Wednesday, 25 September 2013

Guest Post: Rachael Oku Shares her Top Five Tips for Aspiring Freelance Writers.

Become a Freelance Writer is a complete guide to the business of writing. Freelance editorial consultant, Rachael Oku, sheds light on the skills and attributes needed to become an in-demand freelancer.

Offering a realistic outlook on getting ahead, Become a Freelance Writer provides a wealth of useful information and tips on how to build a successful brand while avoiding common pitfalls. Covering everything from budgeting and prioritising to pitching and reputation management, Become a Freelance Writer also explores the benefits of social media, email marketing and analytics software - advising how writers can leverage such tools to build an expansive audience and client base.

Become a Freelance Writer is a must-read for any writer serious about taking their potential to the next level. With a no-nonsense approach that gets straight to the point, this book is written with the infamous George Orwell quote in mind: "If it is possible to cut a word out, always cut it out."


Guest Post: Top Five Tips for Aspiring Freelance Writers from Rachael Oku



Top five tips for aspiring freelance writers

When I wrote my eBook, Become A Freelance Writer, I wanted to encourage would-be freelance writers to make the transition from hobby to business. 

You don’t have to wait for someone to validate you as a writer, you have to shout about your work and make things happen. 

Here are my five top tips!

Treat writing like a business

Perhaps the most important aspect in building your freelance career is to approach it like a business. After all, it is a functioning small business if you think about it. 

If word of mouth and marketing are how you rely on finding work, and your reputation is everything, how could you be anything but a business?

If you can get into this mindset it becomes a whole lot easier to separate yourself and your personal views from your work. A good way of doing so is to create a pen name and treat it as a brand.

Position yourself as an expert

To ensure you stand out think about what areas of expertise you have that will make you more valuable to potential clients than your competition.

Whether you choose to mentor, speak at industry events, enter competitions or contribute to blogs, magazines and journals, creating buzz around yourself and your writing knowledge will give you the competitive advantage. 

Know your worth

The most important thing when it comes to turning your talent into profit is knowing how much to charge.
Determining the right rate is a combination of what you think you’re worth, what you think you can get and what your competition charges. This is underpinned with the reality of how much you need to make to stay afloat.

Avoid wasting time competing for low paid work. Instead, hold out for a few well paying clients which will afford you the time and motivation to produce the best work you can. You’ll also find yourself with more free time to dedicate to finding new, quality clients.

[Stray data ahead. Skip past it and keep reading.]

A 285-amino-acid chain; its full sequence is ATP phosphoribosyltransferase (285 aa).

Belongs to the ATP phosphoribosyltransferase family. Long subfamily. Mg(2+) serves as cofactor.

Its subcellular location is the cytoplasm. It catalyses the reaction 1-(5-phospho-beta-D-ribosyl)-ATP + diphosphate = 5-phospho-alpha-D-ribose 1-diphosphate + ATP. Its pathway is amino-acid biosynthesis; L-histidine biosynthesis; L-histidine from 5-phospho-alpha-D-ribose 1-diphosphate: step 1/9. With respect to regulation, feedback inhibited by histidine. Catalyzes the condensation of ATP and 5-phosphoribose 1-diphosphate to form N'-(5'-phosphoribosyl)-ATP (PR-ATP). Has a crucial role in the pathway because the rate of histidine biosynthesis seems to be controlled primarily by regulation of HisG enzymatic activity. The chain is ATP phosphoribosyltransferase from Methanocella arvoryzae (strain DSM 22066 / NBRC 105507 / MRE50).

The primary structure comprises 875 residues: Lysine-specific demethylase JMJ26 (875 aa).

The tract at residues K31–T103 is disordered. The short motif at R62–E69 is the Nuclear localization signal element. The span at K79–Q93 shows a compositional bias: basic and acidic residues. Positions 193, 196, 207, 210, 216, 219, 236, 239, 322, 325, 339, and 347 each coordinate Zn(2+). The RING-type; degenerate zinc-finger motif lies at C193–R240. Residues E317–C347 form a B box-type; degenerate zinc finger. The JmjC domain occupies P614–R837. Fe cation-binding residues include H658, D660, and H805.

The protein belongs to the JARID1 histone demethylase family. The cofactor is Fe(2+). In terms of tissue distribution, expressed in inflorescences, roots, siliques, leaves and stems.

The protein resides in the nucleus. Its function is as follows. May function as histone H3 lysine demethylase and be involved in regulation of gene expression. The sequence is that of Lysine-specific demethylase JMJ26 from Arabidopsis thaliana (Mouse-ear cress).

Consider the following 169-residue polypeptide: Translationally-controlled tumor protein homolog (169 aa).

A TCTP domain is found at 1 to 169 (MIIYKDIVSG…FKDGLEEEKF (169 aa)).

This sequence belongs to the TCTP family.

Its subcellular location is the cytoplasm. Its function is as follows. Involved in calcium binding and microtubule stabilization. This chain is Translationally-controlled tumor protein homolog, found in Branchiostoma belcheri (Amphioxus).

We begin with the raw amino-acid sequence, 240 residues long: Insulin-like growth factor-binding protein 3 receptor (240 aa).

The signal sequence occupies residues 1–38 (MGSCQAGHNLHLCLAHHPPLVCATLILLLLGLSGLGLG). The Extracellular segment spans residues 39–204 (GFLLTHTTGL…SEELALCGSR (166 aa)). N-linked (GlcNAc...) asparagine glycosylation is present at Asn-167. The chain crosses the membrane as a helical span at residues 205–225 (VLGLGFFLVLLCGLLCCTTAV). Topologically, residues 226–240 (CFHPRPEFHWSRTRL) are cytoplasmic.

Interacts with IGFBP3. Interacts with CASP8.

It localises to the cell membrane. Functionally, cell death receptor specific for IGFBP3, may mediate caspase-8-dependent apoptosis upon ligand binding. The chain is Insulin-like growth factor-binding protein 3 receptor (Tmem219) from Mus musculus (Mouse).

Perfect your pitch

For writers, most pitches will come in the form of query letters. The most popular layout is the hook, a mini-synopsis and finally, your biography.

Sounds simple, but it’s all too easy to underestimate the people you’re pitching to. 

Research the company thoroughly; read their work, follow them on social media and find out as much as possible about them so that you get to understand what’s important to them as an employer and what they’re looking for from a writer. 

Use social media

Cheap and easy to use, social media is great for self-promotion. Twitter, Facebook, LinkedIn, Pinterest, StumbleUpon, Reddit, Google+ and Digg are ideal for sharing your content with the masses. 

Start conversations with your followers and pay attention to what they say. Share things that you’ve enjoyed or that are relevant to your writing. Whatever you do don’t bore your audience with a hard sell! 

Update your feeds regularly, but don’t take on too much. Choose one or two platforms and set aside time each day to monitor them. 


Rachael Oku is a 27-year-old editorial consultant and writer living in London. She founded Creative-Bloc, a social enterprise for freelance writers, in 2012 and in 2013 published her first book ‘Become a Freelance Writer’. 

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Thanks to Rachael for sharing her tips!   Become a Freelance Writer is available to buy on Amazon. Follow @CreativeIdle on Twitter to find out more.

5 comments :

  1. I really do think Linkedin is a goldmine when it comes to freelance writing jobs; I don't know what I would do without it! Great post, Leanna!

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  2. Very interesting! I maybe should set up a profile! :)

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  3. You should! As long as you list your experiences and skills, they even get in touch with you and you don't have to go search.

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  4. That sounds pretty cool! I've never even checked out that site!

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